Systems biology analysis of human genomes points to key pathways conferring spina bifida risk

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Spina bifida (SB) is a debilitating birth defect caused by multiple gene and environment interactions. Though SB shows non-Mendelian inheritance, genetic factors contribute to an estimated 70% of cases. Nevertheless, identifying human mutations conferring SB risk is challenging due to its relative rarity, genetic heterogeneity, incomplete penetrance, and environmental influences that hamper genome-wide association studies approaches to untargeted discovery. Thus, SB genetic studies may suffer from population substructure and/or selection bias introduced by typical candidate gene searches. We report a population based, ancestry-matched whole-genome sequence analysis of SB genetic predisposition using a systems biology strategy to interrogate 298 case-control subject genomes (149 pairs). Genes that were enriched in likely gene disrupting (LGD), rare protein-coding variants were subjected to machine learning analysis to identify genes in which LGD variants occur with a different frequency in cases versus controls and so discriminate between these groups. Those genes with high discriminatory potential for SB significantly enriched pathways pertaining to carbon metabolism, inflammation, innate immunity, cytoskeletal regulation, and essential transcriptional regulation consistent with their having impact on the pathogenesis of human SB. Additionally, an interrogation of conserved noncoding sequences identified robust variant enrichment in regulatory regions of several transcription factors critical to embryonic development. This genome-wide perspective offers an effective approach to the interrogation of coding and noncoding sequence variant contributions to rare complex genetic disorders.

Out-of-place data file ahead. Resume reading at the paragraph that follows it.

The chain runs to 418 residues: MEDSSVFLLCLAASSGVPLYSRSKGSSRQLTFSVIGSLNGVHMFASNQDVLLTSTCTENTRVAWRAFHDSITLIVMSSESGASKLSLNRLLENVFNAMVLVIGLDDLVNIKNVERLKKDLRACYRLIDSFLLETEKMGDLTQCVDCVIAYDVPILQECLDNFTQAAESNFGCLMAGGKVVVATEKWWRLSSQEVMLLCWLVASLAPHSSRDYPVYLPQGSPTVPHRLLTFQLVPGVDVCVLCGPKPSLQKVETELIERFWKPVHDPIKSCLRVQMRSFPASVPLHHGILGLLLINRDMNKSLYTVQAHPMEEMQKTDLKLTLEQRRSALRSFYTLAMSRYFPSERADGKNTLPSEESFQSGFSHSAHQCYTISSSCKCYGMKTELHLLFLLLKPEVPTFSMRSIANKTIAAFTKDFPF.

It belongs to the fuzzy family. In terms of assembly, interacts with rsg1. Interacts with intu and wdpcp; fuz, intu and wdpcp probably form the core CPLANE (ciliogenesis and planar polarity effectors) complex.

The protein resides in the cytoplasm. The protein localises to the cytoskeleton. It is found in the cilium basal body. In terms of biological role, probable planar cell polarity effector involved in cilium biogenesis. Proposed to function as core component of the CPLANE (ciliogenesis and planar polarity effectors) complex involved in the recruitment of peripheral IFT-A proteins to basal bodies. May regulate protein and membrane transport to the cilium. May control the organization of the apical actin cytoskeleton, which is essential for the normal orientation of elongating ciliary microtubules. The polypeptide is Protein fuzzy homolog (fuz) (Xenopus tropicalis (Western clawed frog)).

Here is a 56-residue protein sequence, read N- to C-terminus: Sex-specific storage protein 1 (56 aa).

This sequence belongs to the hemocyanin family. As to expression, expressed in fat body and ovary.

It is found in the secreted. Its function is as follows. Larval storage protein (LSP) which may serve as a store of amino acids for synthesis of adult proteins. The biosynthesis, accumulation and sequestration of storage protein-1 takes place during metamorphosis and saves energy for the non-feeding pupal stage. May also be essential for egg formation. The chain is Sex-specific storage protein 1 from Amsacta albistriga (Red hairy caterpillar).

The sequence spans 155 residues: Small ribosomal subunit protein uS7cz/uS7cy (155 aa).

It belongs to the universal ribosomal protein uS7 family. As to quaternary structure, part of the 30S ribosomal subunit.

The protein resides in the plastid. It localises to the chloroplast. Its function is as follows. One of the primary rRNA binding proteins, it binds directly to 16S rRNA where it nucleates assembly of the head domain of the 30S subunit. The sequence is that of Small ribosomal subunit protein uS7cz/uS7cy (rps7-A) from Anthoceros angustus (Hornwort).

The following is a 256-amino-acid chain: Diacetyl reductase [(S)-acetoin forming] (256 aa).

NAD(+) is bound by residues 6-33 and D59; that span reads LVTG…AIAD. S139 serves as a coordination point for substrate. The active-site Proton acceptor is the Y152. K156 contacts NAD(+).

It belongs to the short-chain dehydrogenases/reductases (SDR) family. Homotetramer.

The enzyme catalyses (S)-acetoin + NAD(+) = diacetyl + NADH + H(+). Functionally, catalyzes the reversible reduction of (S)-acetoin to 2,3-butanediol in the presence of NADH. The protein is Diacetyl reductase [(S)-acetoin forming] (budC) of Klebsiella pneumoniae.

Aguiar-Pulido, V., Wolujewicz, P., Martinez-Fundichely, A., Elhaik, E., Thareja, G., Aleem, A. A., … Elizabeth Ross, M. (2021). Systems biology analysis of human genomes points to key pathways conferring spina bifida risk. Proceedings of the National Academy of Sciences of the United States of America, 118(51).

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